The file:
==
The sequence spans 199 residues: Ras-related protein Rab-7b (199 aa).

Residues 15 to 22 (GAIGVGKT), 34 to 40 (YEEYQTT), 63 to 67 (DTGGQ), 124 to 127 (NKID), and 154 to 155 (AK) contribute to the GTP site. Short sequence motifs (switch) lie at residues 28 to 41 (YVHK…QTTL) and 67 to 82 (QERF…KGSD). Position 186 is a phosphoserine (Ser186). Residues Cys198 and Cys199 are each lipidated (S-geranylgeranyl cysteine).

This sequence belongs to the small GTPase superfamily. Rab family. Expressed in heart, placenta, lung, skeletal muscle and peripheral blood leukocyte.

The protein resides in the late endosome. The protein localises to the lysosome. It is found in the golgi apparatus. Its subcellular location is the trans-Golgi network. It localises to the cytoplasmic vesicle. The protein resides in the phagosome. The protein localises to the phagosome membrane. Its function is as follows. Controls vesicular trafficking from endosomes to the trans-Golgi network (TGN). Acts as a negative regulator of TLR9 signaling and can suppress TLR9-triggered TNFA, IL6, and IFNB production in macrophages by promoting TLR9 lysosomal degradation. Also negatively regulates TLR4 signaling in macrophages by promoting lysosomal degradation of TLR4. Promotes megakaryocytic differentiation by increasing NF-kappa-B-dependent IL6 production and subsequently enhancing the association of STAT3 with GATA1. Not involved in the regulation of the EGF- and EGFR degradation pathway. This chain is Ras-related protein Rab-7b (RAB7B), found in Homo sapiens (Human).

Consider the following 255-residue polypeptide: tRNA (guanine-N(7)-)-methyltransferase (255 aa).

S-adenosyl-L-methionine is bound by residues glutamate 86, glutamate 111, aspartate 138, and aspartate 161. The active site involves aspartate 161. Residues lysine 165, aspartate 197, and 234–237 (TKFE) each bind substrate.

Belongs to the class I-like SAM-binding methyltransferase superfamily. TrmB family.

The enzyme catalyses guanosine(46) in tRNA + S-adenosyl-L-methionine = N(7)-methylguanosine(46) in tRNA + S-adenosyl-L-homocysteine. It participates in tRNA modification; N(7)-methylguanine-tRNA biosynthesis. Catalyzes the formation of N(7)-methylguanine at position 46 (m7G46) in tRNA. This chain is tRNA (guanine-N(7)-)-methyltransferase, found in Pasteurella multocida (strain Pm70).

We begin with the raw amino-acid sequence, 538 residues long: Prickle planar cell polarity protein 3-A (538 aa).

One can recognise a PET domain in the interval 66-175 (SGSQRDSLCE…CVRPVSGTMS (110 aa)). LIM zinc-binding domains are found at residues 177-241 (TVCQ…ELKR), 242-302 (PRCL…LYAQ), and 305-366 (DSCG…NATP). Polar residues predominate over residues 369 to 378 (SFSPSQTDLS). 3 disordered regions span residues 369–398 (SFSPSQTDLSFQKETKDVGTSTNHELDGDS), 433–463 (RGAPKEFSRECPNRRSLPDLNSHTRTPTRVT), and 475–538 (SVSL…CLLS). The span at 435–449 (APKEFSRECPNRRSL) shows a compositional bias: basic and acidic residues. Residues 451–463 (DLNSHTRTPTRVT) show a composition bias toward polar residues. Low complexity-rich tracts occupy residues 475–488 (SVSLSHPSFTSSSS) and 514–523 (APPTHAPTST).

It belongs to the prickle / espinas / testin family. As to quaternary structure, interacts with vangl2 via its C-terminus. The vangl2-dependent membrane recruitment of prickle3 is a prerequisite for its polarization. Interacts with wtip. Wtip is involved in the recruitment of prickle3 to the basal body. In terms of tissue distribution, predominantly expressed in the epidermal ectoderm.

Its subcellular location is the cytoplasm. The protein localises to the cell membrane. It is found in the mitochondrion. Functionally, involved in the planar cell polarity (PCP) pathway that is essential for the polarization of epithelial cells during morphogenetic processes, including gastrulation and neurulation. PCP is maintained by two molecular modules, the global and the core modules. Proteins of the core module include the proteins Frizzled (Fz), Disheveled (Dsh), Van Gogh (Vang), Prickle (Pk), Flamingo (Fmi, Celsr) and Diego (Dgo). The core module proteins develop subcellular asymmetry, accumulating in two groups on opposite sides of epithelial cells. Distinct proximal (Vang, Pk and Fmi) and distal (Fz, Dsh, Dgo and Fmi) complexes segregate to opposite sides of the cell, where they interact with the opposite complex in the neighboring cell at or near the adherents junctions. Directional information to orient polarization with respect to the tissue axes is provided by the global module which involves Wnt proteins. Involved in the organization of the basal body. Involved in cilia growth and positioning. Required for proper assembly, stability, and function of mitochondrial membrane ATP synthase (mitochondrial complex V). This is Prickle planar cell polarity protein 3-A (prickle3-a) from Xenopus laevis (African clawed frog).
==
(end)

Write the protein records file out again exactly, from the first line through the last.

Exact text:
The sequence spans 199 residues: Ras-related protein Rab-7b (199 aa).

Residues 15 to 22 (GAIGVGKT), 34 to 40 (YEEYQTT), 63 to 67 (DTGGQ), 124 to 127 (NKID), and 154 to 155 (AK) contribute to the GTP site. Short sequence motifs (switch) lie at residues 28 to 41 (YVHK…QTTL) and 67 to 82 (QERF…KGSD). Position 186 is a phosphoserine (Ser186). Residues Cys198 and Cys199 are each lipidated (S-geranylgeranyl cysteine).

This sequence belongs to the small GTPase superfamily. Rab family. Expressed in heart, placenta, lung, skeletal muscle and peripheral blood leukocyte.

The protein resides in the late endosome. The protein localises to the lysosome. It is found in the golgi apparatus. Its subcellular location is the trans-Golgi network. It localises to the cytoplasmic vesicle. The protein resides in the phagosome. The protein localises to the phagosome membrane. Its function is as follows. Controls vesicular trafficking from endosomes to the trans-Golgi network (TGN). Acts as a negative regulator of TLR9 signaling and can suppress TLR9-triggered TNFA, IL6, and IFNB production in macrophages by promoting TLR9 lysosomal degradation. Also negatively regulates TLR4 signaling in macrophages by promoting lysosomal degradation of TLR4. Promotes megakaryocytic differentiation by increasing NF-kappa-B-dependent IL6 production and subsequently enhancing the association of STAT3 with GATA1. Not involved in the regulation of the EGF- and EGFR degradation pathway. This chain is Ras-related protein Rab-7b (RAB7B), found in Homo sapiens (Human).

Consider the following 255-residue polypeptide: tRNA (guanine-N(7)-)-methyltransferase (255 aa).

S-adenosyl-L-methionine is bound by residues glutamate 86, glutamate 111, aspartate 138, and aspartate 161. The active site involves aspartate 161. Residues lysine 165, aspartate 197, and 234–237 (TKFE) each bind substrate.

Belongs to the class I-like SAM-binding methyltransferase superfamily. TrmB family.

The enzyme catalyses guanosine(46) in tRNA + S-adenosyl-L-methionine = N(7)-methylguanosine(46) in tRNA + S-adenosyl-L-homocysteine. It participates in tRNA modification; N(7)-methylguanine-tRNA biosynthesis. Catalyzes the formation of N(7)-methylguanine at position 46 (m7G46) in tRNA. This chain is tRNA (guanine-N(7)-)-methyltransferase, found in Pasteurella multocida (strain Pm70).

We begin with the raw amino-acid sequence, 538 residues long: Prickle planar cell polarity protein 3-A (538 aa).

One can recognise a PET domain in the interval 66-175 (SGSQRDSLCE…CVRPVSGTMS (110 aa)). LIM zinc-binding domains are found at residues 177-241 (TVCQ…ELKR), 242-302 (PRCL…LYAQ), and 305-366 (DSCG…NATP). Polar residues predominate over residues 369 to 378 (SFSPSQTDLS). 3 disordered regions span residues 369–398 (SFSPSQTDLSFQKETKDVGTSTNHELDGDS), 433–463 (RGAPKEFSRECPNRRSLPDLNSHTRTPTRVT), and 475–538 (SVSL…CLLS). The span at 435–449 (APKEFSRECPNRRSL) shows a compositional bias: basic and acidic residues. Residues 451–463 (DLNSHTRTPTRVT) show a composition bias toward polar residues. Low complexity-rich tracts occupy residues 475–488 (SVSLSHPSFTSSSS) and 514–523 (APPTHAPTST).

It belongs to the prickle / espinas / testin family. As to quaternary structure, interacts with vangl2 via its C-terminus. The vangl2-dependent membrane recruitment of prickle3 is a prerequisite for its polarization. Interacts with wtip. Wtip is involved in the recruitment of prickle3 to the basal body. In terms of tissue distribution, predominantly expressed in the epidermal ectoderm.

Its subcellular location is the cytoplasm. The protein localises to the cell membrane. It is found in the mitochondrion. Functionally, involved in the planar cell polarity (PCP) pathway that is essential for the polarization of epithelial cells during morphogenetic processes, including gastrulation and neurulation. PCP is maintained by two molecular modules, the global and the core modules. Proteins of the core module include the proteins Frizzled (Fz), Disheveled (Dsh), Van Gogh (Vang), Prickle (Pk), Flamingo (Fmi, Celsr) and Diego (Dgo). The core module proteins develop subcellular asymmetry, accumulating in two groups on opposite sides of epithelial cells. Distinct proximal (Vang, Pk and Fmi) and distal (Fz, Dsh, Dgo and Fmi) complexes segregate to opposite sides of the cell, where they interact with the opposite complex in the neighboring cell at or near the adherents junctions. Directional information to orient polarization with respect to the tissue axes is provided by the global module which involves Wnt proteins. Involved in the organization of the basal body. Involved in cilia growth and positioning. Required for proper assembly, stability, and function of mitochondrial membrane ATP synthase (mitochondrial complex V). This is Prickle planar cell polarity protein 3-A (prickle3-a) from Xenopus laevis (African clawed frog).